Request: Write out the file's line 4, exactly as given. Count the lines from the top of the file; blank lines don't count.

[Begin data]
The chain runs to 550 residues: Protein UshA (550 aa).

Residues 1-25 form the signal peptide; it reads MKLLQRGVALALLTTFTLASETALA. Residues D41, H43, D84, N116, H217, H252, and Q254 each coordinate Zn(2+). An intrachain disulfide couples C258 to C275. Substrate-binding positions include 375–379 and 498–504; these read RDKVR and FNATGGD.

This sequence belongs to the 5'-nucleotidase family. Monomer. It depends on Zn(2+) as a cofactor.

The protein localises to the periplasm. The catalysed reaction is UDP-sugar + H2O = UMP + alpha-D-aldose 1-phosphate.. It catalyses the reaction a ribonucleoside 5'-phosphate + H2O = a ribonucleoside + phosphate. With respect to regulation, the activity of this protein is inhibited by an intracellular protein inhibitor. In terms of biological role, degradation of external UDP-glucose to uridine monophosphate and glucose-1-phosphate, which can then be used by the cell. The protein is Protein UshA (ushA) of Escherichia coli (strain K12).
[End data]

The protein localises to the periplasm. The catalysed reaction is UDP-sugar + H2O = UMP + alpha-D-aldose 1-phosphate.. It catalyses the reaction a ribonucleoside 5'-phosphate + H2O = a ribonucleoside + phosphate. With respect to regulation, the activity of this protein is inhibited by an intracellular protein inhibitor. In terms of biological role, degradation of external UDP-glucose to uridine monophosphate and glucose-1-phosphate, which can then be used by the cell. The protein is Protein UshA (ushA) of Escherichia coli (strain K12).